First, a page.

I don’t like inheritance.
It doesn’t fit how I think about computers working.
Neither does it fit how I think about the problem domains.
It does have an efficient implementation via the v-table, which I first learned of from C++.
Scheme provides functional programming where functions are passed as arguments to functions.
That doesn’t fit about how I think of computers working either but it fits several kinds of problem domain that I work in.
In the LISA GUI I would click on a frozen (immutable) document of particular application and thereby get a new unfrozen one whose mutable state was initially that of the frozen stationery.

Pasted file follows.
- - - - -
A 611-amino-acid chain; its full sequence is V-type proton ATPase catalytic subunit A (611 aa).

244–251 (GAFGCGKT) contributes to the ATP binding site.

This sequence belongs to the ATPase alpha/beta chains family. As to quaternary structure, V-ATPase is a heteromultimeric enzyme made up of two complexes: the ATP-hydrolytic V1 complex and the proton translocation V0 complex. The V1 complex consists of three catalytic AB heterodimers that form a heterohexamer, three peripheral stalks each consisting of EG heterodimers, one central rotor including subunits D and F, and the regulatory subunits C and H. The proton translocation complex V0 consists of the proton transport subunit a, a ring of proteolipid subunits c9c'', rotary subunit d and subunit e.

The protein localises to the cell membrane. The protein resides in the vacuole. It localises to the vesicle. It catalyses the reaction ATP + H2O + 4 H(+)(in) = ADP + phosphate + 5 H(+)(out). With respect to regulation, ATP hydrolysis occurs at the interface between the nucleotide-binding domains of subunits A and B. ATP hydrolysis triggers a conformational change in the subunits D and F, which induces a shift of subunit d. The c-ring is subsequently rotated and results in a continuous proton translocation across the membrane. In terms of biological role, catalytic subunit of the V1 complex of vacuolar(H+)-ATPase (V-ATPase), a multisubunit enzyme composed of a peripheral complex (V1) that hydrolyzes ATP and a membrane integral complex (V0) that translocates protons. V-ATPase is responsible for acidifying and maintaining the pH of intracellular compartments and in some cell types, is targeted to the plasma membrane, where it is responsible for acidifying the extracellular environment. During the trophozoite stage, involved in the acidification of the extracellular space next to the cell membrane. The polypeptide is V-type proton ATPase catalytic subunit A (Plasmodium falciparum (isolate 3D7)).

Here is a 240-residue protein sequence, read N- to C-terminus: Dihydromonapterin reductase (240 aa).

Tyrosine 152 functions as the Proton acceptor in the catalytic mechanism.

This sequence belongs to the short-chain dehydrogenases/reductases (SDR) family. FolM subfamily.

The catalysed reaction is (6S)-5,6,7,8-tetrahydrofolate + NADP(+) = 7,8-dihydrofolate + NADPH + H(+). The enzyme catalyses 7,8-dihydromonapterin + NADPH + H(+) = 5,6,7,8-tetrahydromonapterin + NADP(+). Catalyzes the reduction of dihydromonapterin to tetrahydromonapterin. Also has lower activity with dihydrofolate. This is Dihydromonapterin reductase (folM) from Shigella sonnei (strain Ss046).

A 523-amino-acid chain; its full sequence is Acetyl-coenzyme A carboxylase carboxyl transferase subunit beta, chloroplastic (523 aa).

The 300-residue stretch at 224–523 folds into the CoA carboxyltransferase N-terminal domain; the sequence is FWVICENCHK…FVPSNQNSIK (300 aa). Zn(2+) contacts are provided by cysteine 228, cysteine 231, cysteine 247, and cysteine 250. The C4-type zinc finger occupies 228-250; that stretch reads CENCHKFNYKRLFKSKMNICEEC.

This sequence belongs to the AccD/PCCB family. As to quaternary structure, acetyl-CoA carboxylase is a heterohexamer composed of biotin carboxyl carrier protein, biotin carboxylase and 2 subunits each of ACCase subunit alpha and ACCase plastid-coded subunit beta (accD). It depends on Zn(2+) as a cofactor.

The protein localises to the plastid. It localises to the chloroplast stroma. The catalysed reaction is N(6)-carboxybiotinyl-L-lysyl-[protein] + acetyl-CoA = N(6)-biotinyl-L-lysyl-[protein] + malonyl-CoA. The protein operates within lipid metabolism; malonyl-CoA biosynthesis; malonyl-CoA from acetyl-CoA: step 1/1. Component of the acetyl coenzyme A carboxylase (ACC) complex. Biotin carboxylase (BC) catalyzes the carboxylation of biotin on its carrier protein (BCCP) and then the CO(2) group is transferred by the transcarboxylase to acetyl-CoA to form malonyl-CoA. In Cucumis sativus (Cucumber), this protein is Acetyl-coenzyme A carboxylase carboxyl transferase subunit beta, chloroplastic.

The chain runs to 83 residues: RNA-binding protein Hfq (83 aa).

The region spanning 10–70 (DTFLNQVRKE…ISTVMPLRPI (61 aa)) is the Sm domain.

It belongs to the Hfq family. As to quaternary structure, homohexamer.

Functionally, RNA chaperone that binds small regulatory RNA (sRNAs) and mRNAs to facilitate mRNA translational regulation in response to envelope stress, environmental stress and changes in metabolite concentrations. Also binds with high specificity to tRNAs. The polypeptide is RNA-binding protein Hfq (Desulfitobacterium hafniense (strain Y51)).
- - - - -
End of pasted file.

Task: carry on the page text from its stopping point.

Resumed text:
Mutable and mutated documents could be frozen and become new stationery thereby.
I could change the font in a mutable document, if it was LisaWrite, for instance, freeze it and now I had changed my font “preferences” for LisaWrite documents, especially if I hid the original stationery.
This seems vastly superior to the more modern “Preferences” pattern where I know neither the site nor the scope of my changes.
By site I mean the thing I can grab hold of and duplicate, delete or move to another computer; the one among several that I can choose depending on the occasion.
By scope I mean “When in the future will my preferences be honored?”.
See this note about my worst experience with preferences.
ECMA describes the object nearly as I would describe a Keykos directory.
It is a map from ascii strings (or perhaps symbols) to values.